Forsyth County Schools has 32 seniors on the list of semifinalists for the 2017 National Merit Scholarship Program. They are:
• Forsyth Central – Parker B. Davenport
• Lambert – Amitesh Chandra, Elynna Y. Chang, Mark L. Foster, Janani R. Guru, Saiharshith H. Kilaru, Hannah S. Kim, Sunghoon Kim, Jake Kwon, Nivedita Minjur, Hari V. Pingali, Natasha T. Ramaswamy, Naren P. Reddy, Tanya Roy, Mehnaz Ruksana, Christina Sun, Kevin L. Tao, Stephanie Tian
• North Forsyth – Bradley L. Dover
• South Forsyth – Nicholas C. Devereaux, Venkata Sai S. Duvvuri, Harish K. Kamath, Roshan Konda, Matthew D. McCusker, Atman M. Patel, Rachel M. Walter, Yaxuan Wang
• West Forsyth – Rahulkrishna Gurram-Thimmugari, Kelsey A. Kasischke, Thomas R. Pawloski, Mary-Grace Trogdon, Meekail Zain
Every public high school in Forsyth County was represented on the list of 2017 National Merit Scholarship Program semifinalists, a pool that recognizes students with the highest scores on 2015 preliminary college entrance exams.
About 1.6 million juniors in more than 22,000 high schools entered the scholarship program by taking the PSAT or National Merit Scholarship Qualifying Test. The about 16,000 semifinalists represent less than 1 percent of U.S. high school seniors and are the highest-scoring students in their state.
These seniors – 32 from Forsyth County – will continue to be screened for some 7,500 scholarships worth about $33 million that will be offered this spring.
“Lambert High School is proud to have the most National Merit semifinalists ever in our history – 17,” Principal Gary Davison said. “These students are true examples of hard work, dedication and their commitment to academics. The secret to their success is hard work and dedication.”
Lambert hosted a breakfast for the 17 students, their families, counselors and the school’s administrative team Thursday.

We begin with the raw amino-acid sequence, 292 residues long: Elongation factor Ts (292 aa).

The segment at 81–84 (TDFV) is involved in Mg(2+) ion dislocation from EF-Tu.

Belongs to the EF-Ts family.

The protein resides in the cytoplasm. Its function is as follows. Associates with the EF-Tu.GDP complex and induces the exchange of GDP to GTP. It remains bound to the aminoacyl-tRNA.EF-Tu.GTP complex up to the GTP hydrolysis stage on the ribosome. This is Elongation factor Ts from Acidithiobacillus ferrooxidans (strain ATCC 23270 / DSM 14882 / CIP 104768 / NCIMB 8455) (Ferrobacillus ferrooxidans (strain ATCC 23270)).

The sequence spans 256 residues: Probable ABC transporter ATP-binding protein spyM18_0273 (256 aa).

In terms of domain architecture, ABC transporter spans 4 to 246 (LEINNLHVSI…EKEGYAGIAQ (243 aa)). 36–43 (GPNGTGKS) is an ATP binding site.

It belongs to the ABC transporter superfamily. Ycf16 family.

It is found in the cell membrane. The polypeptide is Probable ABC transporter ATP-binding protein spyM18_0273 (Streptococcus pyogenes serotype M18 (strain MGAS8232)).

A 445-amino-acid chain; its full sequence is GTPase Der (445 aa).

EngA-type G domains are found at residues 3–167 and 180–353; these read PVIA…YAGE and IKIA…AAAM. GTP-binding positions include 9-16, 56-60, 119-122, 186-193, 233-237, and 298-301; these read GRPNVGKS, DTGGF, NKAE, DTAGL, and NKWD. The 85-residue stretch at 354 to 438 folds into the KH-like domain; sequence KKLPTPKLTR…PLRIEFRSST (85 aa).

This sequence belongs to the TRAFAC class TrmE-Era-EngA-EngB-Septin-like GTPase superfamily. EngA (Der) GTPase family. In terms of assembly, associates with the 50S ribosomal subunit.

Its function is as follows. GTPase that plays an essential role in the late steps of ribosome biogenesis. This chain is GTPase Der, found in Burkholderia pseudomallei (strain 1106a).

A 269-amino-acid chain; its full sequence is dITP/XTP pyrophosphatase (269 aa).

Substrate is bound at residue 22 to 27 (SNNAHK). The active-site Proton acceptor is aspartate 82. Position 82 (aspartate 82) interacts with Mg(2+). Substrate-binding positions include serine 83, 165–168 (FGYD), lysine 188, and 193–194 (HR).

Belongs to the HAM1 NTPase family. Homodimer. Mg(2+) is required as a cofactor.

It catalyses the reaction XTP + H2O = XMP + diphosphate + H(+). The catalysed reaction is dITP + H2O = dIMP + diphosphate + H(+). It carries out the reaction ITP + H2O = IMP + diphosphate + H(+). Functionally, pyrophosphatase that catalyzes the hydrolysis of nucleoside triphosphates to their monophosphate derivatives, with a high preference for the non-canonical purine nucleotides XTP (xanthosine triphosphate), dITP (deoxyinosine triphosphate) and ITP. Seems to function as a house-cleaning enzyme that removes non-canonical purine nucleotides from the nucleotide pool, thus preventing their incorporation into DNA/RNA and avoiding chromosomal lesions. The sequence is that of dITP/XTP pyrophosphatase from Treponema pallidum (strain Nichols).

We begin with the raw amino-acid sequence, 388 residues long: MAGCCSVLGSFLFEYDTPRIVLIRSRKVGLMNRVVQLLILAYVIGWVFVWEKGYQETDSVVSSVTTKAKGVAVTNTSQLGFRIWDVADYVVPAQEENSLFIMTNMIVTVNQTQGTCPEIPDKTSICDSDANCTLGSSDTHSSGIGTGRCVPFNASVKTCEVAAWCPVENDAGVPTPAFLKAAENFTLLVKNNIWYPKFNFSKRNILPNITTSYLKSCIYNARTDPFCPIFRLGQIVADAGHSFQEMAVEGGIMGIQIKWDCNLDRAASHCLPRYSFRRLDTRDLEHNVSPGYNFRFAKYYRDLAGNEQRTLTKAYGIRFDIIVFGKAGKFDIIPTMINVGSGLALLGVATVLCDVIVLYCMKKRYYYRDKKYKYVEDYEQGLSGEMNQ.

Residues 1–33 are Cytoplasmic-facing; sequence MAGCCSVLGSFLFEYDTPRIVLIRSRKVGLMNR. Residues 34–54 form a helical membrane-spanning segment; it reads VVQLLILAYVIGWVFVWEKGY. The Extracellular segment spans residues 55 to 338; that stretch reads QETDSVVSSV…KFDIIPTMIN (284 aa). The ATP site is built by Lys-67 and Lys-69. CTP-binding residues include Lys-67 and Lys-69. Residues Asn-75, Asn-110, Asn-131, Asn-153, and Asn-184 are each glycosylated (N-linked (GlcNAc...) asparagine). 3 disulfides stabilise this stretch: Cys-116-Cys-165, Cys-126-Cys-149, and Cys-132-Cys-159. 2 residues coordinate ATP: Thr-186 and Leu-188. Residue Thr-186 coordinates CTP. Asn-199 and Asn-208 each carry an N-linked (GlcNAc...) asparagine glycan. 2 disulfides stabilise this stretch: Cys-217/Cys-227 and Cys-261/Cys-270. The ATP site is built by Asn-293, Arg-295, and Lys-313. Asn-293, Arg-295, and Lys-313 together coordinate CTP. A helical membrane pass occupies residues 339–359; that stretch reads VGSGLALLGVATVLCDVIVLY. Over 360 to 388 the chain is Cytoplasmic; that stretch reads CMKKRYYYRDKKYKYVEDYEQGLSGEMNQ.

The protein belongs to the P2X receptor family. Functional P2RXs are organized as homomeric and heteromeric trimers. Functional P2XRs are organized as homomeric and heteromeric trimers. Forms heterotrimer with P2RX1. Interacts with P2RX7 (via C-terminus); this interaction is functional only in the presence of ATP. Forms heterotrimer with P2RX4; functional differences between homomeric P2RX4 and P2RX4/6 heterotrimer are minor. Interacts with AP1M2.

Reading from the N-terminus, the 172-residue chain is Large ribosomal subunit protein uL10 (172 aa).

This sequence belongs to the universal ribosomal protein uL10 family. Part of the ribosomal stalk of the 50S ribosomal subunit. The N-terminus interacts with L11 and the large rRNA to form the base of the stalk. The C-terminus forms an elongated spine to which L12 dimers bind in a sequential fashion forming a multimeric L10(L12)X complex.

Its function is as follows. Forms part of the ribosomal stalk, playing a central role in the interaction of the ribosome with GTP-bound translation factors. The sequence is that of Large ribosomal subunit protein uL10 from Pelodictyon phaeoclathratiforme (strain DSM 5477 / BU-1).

Last year, all nine of Lambert’s semifinalists were named finalists.
To become a finalist, students must submit an application, in which they provide information about their academic record, school and community involvement, demonstrated leadership abilities, employment and honors and awards they have received.
“A semifinalist must have an outstanding academic record throughout high school, be endorsed and recommended by a high school official, write an essay and earn SAT scores that confirm the student’s earlier performance on the qualifying test,” said Eileen Artemakis, spokeswoman for the program, in a news release.
About 90 percent of the semifinalists are expected to be named finalists in February, and about half of those will win a National Merit Scholarship.
The National Merit Scholarship Corporation is a nonprofit that was established in 1955 and is supported in funding by about 420 businesses and higher education institutions.
Three types of scholarships are awarded: 2,500 National Merit $2,500 scholarships that are awarded on a state-representational basis; about 1,000 corporate-sponsored scholarships provided by about 230 corporations and businesses for students who meet their criteria, such as children of employees or residents in their service areas; and about 4,000 college-sponsored scholarships provided by about 190 colleges and universities for students who attend their institution.
Winners will be announced in four nationwide news releases between April and July, naming those who will join more than 323,000 other Merit Scholars.